Don’t Let Heat Beat You
The recent escalation of temperatures in my home state made me immediately think of the dog days of summer even though it was only May. If there were kryptonite capable of taking down my MS superpowers it would have to be, heat.
Before I had an official diagnosis, I noticed that using a hairdryer in the morning before work just zapped all my strength. I didn’t give it much thought at the time, because I was on a schedule to get to work. Instead, I just skipped this part of my routine and instead opted to travel to work with still-damp hair.
Heat sensitivity: An early MS symptom
The summer of my diagnosis was absolutely the worst, though. We went to visit friends in the south and while the men went to play golf, I went to a local state park for a walk in the woods. Note, that I said summer and south in the same sentence, which translates to high temperatures as well as excessive humidity. I left the airconditioned comfort of my car, anticipating a lovely afternoon in the woods. The further I went away from my car, the slower my pace became. As I heated up, my coordination began to fail and I found myself stumbling over tree roots and tripping on air. I recognized my strength was failing and began the torturous trek back to the parking lot.
What seemed like an eternity passed while each step I took became more and more difficult. I remember there being slight inclines that seemed like mountains to climb as I worked my way back to the safety of my car.
Numbness and fatigue
Once inside, I quickly started the car to find the relief of air conditioning because I recognized I was definitely overheated but I didn’t know what was exactly happening to my body. Fortunately, the car was in the parking gear and I didn’t lurch forward as the engine revved up. I had no control over my right foot or feeling, and it had inadvertently been on both the brake and the gas pedal. I sat with a sense of relief as I could feel the cool air passing over me inside the car, but it would take several more hours before my core temperature returned to normal and the feeling returned to my legs.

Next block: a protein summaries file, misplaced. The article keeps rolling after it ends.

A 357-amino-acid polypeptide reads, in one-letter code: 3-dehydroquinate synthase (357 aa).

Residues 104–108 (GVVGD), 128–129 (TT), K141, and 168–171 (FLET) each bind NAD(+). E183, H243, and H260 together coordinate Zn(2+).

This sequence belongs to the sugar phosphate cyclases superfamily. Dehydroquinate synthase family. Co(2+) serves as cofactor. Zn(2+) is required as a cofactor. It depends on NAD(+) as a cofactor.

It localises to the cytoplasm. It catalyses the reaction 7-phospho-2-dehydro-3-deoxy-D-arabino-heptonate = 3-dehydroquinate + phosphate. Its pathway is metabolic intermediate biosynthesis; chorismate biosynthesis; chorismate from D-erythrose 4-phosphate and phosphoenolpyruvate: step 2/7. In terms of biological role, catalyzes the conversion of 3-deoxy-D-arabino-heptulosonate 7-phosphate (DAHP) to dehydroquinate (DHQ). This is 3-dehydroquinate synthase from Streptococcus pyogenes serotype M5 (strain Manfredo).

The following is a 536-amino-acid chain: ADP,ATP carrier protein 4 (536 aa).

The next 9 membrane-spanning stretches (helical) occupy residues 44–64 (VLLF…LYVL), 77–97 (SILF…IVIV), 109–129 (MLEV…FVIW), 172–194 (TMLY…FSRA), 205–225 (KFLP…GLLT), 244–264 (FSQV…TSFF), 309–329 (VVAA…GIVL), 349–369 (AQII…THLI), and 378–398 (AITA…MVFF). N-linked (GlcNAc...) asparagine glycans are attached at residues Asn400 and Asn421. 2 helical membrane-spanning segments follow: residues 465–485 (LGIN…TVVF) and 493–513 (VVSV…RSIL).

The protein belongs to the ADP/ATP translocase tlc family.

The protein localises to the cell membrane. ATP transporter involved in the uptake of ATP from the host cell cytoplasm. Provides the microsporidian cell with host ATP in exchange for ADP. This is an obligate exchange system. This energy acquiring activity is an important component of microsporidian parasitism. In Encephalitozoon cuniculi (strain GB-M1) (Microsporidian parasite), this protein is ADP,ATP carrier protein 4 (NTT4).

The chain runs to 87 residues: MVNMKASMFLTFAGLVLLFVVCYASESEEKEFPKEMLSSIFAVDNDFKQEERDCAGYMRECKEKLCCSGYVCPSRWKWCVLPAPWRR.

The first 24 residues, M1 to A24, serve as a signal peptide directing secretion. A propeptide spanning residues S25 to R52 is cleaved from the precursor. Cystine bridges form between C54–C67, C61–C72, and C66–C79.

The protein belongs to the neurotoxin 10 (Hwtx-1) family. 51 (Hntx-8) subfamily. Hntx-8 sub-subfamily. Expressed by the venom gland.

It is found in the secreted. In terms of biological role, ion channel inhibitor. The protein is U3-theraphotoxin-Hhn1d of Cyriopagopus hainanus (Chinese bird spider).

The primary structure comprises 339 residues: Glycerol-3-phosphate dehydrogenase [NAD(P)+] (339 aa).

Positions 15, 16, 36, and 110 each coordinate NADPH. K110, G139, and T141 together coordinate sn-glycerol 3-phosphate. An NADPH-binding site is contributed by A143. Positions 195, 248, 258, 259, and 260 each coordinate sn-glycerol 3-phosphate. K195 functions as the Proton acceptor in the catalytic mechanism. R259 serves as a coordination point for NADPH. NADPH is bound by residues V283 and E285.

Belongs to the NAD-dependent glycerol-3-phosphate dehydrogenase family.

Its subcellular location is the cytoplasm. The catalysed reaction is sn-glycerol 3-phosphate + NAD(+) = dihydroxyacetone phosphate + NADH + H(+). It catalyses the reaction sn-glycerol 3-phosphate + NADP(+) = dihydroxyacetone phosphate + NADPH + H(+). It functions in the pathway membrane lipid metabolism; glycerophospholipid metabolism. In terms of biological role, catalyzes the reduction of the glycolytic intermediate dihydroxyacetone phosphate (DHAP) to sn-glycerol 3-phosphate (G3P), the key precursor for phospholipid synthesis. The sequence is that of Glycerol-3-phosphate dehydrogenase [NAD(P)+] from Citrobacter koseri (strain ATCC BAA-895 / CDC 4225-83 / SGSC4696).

Understanding heat sensitivity
Just a few months later I was officially diagnosed with multiple sclerosis and I began to understand why the heat had affected me in such a dramatic fashion. This temporary or transient appearance of semi-disabling symptoms is officially called Uhtoff’s Phenomenon. Named after Wilhelm Uhtoff who in 1890 proved this heat-related medical problem with cases of optic neuritis. This common MS symptom is fortunately temporary and can often be avoided completely.
Tips for keeping cool
Keeping cool in the summer heat is critical for many of us, and there are ways to beat the heat. There are great articles here including, It's That Time of the Year: Staying Cool With MS or Keeping Cool With MS. You can find other information on MultipleSclerosis.net by using the search tool and enter the term 'cooling' in the search box.
We don't have to give up what we love
Being sensitive to heat doesn’t mean we have to give up drying our hair or taking short walks in the woods, we just have to be smart and use all the tools available to us to keep cool. While kryptonite as a weapon may be fictional, heat sensitivity is very real for most people with MS, but it can be beat.
Wishing you well,
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